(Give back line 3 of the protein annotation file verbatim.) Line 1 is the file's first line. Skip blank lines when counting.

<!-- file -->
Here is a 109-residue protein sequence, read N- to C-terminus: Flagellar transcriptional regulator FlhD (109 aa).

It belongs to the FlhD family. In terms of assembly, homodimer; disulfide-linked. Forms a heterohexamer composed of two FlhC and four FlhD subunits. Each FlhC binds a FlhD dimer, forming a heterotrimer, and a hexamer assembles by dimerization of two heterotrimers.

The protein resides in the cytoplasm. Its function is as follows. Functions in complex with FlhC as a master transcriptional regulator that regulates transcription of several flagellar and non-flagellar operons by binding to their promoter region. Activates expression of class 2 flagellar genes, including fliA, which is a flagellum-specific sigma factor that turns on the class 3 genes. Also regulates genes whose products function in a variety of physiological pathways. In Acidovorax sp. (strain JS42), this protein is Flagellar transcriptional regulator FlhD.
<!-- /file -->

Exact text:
The protein resides in the cytoplasm. Its function is as follows. Functions in complex with FlhC as a master transcriptional regulator that regulates transcription of several flagellar and non-flagellar operons by binding to their promoter region. Activates expression of class 2 flagellar genes, including fliA, which is a flagellum-specific sigma factor that turns on the class 3 genes. Also regulates genes whose products function in a variety of physiological pathways. In Acidovorax sp. (strain JS42), this protein is Flagellar transcriptional regulator FlhD.